During this period of their life, AYAs normal experience significant change as they undergo transition from childhood into adulthood.2 It is a period of significant physical, cognitive and emotional change, meaning that the psychosocial needs of this age group differ substantially from those of younger or older patients. AYAs start to experience an awareness of their body image and sexuality, and many are experiencing relationships for the first time. At the same time, they are meeting the demands of high school or university education, vocational training or entering the workforce for the first time. This is also a period in which a young person’s auton-omy is developing and they are balancing a need for independence with parental nurturing. Increased risk-taking behaviour and involvement in activities they have never before attempted are absorbing young people’s attention, as they construct a platform for early adult life. With all these novel experiences, young people experience significant pressure and many struggle with mental health problems (just over one-quarter of people between 16 and 24 years of age have some form of mental health disorder).3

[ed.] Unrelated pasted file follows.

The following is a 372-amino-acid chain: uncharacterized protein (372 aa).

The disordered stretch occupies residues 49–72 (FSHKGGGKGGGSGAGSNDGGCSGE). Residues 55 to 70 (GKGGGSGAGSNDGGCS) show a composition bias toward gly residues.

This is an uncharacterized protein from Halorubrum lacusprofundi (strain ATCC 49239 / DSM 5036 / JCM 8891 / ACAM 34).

Understanding these psychological and social factors for the AYA population in Australia (as well as what constitutes normal development) is very important to be able to meet the complex care needs of AYA patients when they are diagnosed with cancer. Given that these issues describe normal development in AYAs, they will also influence how an AYA handles an acute and chronic illness, their care-seeking patterns and their adherence to recommended treatment and follow-up care.

The World Health Organization presented a detailed report, Health for the World’s Adolescents to the World Health Assembly in 2014.4 It clearly identified the growing and specific attention needed for services providing adolescent health care, which are distinct from those required by children’s and adult health services. This was followed up with The Lancet commission on adolescent health and wellbeing in 2016, which emphasised the health and wellbeing benefits that improvements in adolescent health lead to, and the longer term benefits that continue into adult life.5

Statistics on cancer in adolescents and young adults in Australia

Each year, about 950 Australian AYAs are diagnosed with cancer.6 There are almost twice as many AYAs diagnosed with cancer each year as children under 14 years of age. Cancer in AYAs is very rare, making up only 1.7% of all people diagnosed with cancer in Australia. The incidence of cancer in AYAs continued to increase by 1.5% per year until 1996 and has not changed significantly since then.